Hunter was a detective series made for the 1980s.
The series starred former football star Fred Dryer as Sgt. Rick Hunter, a no-nonsense L.A. detective who would do almost anything to nail his suspect. He was a hero born in the 80s and his whole action persona reflected that. His partner was a sharp and sexy female officer named Dee Dee McCall (Stephanie Kramer), who would stand her own beside her partner. The series was created by Frank Lupo and executive produced by legendary 80s television producer Stephen J. Cannell.
The series, in its second season, finally found its legs and would eventually last an impressive 8-year run, if you include the revival season just last year.
During its second season, Hunter released its classic two-parter "Rape & Revenge" where McCall is raped and left for dead by a filthy diplomat who has diplomatic immunity. This leads Hunter to go on a vengeance-filled rampage where he will stop at nothing to bring this "untouchable" to justice even if it means killing his career. The episode was a classic because it was one of the first of its kind to deal with rape in a major television program. Crimes of this kind were never dealt with on network TV back in 1985.
The rather interesting bit of trivia is that when the show was going into its seventh season, the writers asked Kramer if her character could be raped again for a ratings boost and that lead to Kramer's departure from the show.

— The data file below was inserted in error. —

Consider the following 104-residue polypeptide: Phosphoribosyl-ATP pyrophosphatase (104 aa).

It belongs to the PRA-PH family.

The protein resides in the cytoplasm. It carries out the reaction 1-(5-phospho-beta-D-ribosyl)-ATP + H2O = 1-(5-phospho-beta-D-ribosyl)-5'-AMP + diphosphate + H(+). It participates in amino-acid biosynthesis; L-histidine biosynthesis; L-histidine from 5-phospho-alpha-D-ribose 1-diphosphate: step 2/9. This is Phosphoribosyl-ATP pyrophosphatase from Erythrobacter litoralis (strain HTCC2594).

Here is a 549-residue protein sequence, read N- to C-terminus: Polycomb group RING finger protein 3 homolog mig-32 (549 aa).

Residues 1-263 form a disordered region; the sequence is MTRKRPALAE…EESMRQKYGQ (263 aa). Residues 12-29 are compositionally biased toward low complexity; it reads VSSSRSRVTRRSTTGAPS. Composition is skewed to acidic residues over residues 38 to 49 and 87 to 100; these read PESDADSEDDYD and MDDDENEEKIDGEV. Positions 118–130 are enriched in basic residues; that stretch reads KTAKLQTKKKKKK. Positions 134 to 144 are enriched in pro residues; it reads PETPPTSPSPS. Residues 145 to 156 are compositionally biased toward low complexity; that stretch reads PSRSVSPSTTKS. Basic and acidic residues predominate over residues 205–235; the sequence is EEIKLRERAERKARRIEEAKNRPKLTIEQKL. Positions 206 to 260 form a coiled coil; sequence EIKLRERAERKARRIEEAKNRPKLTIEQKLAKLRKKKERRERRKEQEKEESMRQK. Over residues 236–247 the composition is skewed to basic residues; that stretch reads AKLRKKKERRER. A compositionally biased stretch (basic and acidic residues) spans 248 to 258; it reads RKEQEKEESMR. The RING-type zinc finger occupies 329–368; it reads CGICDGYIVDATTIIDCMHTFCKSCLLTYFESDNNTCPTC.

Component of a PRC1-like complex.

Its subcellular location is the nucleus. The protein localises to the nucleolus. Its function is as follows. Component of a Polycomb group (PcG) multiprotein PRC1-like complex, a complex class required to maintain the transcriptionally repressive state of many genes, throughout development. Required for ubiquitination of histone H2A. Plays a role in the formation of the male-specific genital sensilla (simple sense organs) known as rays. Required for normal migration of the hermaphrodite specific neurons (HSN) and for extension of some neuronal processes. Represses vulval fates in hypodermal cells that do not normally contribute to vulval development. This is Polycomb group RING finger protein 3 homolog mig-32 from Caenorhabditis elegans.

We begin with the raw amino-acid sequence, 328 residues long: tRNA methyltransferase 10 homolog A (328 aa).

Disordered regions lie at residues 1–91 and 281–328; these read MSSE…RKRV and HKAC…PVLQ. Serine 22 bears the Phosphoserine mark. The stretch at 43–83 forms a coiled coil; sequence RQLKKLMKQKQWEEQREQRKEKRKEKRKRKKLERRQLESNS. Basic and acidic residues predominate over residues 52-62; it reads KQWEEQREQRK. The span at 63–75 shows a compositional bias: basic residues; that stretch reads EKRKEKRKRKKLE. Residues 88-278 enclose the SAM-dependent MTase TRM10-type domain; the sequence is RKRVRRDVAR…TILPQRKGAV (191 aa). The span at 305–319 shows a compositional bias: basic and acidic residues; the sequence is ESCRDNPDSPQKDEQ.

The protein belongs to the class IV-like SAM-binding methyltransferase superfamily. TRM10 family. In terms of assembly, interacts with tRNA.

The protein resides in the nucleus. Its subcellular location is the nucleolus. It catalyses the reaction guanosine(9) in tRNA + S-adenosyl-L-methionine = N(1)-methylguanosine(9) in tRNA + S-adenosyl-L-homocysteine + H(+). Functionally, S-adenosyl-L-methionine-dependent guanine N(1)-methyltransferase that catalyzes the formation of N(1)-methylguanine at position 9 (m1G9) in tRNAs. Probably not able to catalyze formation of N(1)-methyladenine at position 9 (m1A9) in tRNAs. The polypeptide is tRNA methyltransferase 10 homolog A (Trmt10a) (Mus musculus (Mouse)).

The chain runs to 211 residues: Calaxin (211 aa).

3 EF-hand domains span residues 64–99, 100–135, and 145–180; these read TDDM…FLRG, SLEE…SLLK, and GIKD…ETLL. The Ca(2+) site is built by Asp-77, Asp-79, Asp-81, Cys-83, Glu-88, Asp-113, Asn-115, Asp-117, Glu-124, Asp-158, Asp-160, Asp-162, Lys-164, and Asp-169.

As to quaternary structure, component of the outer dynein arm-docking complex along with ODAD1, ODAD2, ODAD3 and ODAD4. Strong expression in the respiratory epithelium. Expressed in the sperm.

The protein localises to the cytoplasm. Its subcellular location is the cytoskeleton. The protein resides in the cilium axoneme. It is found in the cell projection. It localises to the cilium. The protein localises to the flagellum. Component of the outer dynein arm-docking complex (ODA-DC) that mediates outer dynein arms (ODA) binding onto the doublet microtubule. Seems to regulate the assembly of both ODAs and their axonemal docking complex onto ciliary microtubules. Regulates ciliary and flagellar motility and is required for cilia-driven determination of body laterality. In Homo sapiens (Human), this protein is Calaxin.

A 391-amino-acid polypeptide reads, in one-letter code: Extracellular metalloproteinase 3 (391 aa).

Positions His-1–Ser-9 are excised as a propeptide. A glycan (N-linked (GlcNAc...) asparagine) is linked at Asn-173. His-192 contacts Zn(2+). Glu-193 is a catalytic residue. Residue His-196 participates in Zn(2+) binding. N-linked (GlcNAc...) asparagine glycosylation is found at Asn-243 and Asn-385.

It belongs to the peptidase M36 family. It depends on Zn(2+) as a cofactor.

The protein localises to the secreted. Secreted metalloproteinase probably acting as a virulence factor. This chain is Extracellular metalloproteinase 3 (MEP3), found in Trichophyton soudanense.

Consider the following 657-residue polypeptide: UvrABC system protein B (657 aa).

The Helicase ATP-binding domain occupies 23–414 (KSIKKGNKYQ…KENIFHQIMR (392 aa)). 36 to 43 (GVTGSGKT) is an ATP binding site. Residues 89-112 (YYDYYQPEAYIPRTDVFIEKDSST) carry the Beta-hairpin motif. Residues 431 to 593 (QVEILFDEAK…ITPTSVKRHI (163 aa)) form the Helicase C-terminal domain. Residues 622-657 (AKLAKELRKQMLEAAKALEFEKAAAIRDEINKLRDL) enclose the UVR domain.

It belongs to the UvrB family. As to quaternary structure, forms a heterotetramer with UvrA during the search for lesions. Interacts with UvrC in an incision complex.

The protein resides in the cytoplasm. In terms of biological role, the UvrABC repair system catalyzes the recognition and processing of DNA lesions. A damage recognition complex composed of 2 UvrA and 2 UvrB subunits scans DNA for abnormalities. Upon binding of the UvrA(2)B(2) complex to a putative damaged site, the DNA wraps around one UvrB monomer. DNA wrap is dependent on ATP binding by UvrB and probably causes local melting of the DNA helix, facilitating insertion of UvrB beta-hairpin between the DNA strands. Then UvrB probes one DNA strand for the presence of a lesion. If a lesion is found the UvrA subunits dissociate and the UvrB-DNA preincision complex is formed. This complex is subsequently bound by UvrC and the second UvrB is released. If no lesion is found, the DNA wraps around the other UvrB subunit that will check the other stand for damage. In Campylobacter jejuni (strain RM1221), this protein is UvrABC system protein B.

Today we look back on the episode, and it's clichéd and an obvious ratings grabber, but you really have to remember it was a breakthrough for its time. And back in 1985, violent sex crimes were never really talked about on TV, not like the detective shows of today.
Another rather impressive set of episodes in the second season was the season's second two-parter "The Beautiful & the Dead", where Hunter comes home after a long day to find the body of a beautiful woman laying on his couch. The episode isn't a landmark but it's smartly written and shows this series at its best.
Hunter wasn't a great show by any means, but it was a solid 80s cop show and if you compare it to the likes of T.J. Hooker or CHiPs, then it was definitely one of the better ones.
The set from Anchor Bay Entertainment includes interviews with Stephen J. Cannell and Mike Post. The set also includes a comprehensive DVD-ROM that features the script for the episode "Six Million Dollar Misunderstanding".
Episodes: 3.5 out of 5
Extras: 1 out of 5
So Says the Soothsayer and now back to the tube.